|Service type||Inter-city rail|
|Locale||Midwestern United States/Southeastern United States|
|Chicago and Eastern Illinois Railroad, Louisville and Nashville Railroad and Nashville, Chattanooga and St. Louis Railway|
|Start||Chicago, Illinois and St. Louis, Missouri|
|Distance travelled||731 miles (1,176 km) (Chicago - Atlanta)|
|53, 54, 93, 94|
|Sleeping arrangements||sections, roomettes, double bedrooms and a compartment|
|Catering facilities||dining cars and tavern-lounge cars|
The Georgian was a long distance passenger train operated by the Louisville and Nashville Railroad in conjunction with the Chicago and Eastern Illinois Railroad. It was operated between St. Louis St. Louis Union Station and Atlanta's Atlanta Union Station with a section operated by the C&EI from Evansville to Chicago's Dearborn Station. From Nashville to Atlanta it operated over the tracks of the Nashville, Chattanooga and St. Louis Railway. With the introduction of this train, this made the C&EI's Chicago-Evansville Whippoorwill train superfluous.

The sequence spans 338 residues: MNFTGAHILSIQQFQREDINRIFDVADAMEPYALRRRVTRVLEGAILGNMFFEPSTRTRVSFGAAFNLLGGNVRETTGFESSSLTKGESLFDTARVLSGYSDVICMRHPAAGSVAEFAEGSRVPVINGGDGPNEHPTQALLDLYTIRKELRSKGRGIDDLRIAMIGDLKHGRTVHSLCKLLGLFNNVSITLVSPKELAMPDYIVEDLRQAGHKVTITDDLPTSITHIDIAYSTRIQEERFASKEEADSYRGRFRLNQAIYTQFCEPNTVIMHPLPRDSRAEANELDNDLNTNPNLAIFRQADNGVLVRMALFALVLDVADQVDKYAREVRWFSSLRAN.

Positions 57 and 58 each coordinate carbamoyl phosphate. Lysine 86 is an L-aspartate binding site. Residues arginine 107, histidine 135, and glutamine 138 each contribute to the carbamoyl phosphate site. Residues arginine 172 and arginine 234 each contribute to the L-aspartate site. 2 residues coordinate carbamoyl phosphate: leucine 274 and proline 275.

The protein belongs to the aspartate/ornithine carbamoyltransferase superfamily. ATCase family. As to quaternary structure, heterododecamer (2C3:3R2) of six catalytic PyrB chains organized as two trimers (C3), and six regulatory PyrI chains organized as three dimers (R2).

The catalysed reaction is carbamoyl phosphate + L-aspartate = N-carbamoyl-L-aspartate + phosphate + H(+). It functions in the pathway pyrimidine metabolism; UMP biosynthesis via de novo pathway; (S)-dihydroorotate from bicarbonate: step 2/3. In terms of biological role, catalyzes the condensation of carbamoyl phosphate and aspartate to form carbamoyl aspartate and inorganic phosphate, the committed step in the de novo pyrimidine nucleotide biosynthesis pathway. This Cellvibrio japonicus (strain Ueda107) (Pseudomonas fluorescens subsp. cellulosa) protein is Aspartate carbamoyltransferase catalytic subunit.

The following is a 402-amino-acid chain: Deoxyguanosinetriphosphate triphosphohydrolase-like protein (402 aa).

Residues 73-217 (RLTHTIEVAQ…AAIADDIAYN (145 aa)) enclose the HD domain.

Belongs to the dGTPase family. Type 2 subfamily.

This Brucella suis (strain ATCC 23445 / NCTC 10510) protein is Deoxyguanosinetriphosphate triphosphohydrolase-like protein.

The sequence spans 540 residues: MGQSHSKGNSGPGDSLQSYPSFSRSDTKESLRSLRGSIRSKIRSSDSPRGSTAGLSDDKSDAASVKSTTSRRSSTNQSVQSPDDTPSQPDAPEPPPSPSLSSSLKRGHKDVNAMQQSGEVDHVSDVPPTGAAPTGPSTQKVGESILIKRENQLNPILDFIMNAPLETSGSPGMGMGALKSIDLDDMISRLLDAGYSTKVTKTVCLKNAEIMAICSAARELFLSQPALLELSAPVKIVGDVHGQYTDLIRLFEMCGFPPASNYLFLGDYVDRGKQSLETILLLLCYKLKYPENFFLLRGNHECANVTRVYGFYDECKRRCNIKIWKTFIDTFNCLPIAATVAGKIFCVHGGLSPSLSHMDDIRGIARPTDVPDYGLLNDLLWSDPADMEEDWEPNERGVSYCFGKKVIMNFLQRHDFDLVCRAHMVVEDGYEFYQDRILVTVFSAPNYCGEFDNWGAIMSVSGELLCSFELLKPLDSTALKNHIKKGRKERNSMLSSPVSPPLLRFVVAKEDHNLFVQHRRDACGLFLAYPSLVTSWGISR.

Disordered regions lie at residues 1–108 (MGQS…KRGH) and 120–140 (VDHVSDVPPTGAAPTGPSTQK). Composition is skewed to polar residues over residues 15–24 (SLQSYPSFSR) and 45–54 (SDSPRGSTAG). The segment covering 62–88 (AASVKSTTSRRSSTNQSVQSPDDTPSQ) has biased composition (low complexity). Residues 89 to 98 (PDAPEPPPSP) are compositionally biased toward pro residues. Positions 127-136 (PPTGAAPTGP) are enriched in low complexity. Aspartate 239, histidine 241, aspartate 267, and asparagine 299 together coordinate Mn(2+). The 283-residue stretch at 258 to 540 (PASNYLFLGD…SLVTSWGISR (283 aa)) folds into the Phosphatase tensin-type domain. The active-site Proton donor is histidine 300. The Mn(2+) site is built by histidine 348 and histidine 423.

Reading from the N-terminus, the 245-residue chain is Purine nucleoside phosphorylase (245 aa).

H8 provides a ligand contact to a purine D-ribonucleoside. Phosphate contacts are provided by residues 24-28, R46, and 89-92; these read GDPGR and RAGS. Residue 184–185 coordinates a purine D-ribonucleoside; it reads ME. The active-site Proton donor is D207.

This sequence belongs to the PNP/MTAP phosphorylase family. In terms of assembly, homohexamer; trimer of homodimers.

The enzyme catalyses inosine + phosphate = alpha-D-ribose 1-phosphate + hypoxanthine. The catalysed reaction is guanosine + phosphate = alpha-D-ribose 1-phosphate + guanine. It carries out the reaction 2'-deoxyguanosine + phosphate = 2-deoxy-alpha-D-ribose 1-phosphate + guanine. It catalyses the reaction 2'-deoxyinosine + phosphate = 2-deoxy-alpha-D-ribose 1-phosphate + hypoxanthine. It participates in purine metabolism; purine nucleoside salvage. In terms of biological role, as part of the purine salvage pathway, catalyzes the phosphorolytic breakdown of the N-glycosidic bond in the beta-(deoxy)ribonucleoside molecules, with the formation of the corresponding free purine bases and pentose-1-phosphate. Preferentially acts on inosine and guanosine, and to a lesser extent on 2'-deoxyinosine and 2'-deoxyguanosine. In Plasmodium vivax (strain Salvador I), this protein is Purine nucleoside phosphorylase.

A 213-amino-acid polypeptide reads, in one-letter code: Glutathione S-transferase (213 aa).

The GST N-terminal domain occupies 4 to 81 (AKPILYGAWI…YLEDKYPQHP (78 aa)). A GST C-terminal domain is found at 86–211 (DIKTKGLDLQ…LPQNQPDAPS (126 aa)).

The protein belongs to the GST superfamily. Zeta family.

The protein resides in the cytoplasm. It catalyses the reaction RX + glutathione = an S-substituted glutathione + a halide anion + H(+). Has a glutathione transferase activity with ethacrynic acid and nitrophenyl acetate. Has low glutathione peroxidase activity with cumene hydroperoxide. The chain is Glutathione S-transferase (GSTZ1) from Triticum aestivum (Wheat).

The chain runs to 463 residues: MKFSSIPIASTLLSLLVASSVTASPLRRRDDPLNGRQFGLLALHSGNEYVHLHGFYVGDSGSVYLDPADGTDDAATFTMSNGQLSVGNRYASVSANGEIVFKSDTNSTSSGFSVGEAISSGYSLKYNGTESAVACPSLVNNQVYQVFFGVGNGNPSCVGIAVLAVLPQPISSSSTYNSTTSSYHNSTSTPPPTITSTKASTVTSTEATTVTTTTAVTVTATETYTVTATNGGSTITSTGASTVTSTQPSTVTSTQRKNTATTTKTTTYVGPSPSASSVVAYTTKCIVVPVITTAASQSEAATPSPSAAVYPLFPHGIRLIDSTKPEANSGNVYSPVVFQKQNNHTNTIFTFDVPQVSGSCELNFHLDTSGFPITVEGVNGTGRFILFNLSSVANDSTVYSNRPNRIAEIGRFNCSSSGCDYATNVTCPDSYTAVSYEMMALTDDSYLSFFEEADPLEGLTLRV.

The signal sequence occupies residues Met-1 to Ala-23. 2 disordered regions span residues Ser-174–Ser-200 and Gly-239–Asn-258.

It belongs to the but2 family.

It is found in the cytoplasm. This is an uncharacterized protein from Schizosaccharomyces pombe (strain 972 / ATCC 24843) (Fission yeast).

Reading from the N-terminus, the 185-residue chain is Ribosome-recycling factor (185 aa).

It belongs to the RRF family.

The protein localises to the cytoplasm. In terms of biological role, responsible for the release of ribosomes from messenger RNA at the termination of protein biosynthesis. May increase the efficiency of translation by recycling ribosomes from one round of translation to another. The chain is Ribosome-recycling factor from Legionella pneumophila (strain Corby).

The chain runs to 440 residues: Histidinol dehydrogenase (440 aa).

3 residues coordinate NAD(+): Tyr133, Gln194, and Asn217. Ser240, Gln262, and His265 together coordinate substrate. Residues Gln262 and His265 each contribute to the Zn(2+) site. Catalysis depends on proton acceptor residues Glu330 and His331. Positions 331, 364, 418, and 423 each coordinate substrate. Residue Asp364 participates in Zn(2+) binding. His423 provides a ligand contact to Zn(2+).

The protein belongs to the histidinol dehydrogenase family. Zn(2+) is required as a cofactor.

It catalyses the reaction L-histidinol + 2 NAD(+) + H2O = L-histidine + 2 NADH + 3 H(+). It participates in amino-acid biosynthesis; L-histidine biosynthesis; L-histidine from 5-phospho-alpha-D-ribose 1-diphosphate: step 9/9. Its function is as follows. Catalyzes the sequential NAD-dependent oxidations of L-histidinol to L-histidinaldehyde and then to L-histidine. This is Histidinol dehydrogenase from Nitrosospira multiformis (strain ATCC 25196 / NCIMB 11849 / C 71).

It was begun in 1946 as a streamliner. As a night train, it offered sleeping car and dining car services. In 1968 the L&N Railroad discontinued the Georgian. In its place was an unnamed St. Louis-Evansville train, and an unnamed Evansville-Atlanta train. (The Chicago branch from Evansville eliminated, passengers seeking an L&N route would need to wait several hours at Nashville for a connection to the South Wind.)  The St. Louis-Evansville and the Evansville-Atlanta trains were among the trains that Amtrak chose not to pick up when it assumed long distance operations on May 1, 1971. Since that time Atlanta has had no service heading directly north to Tennessee.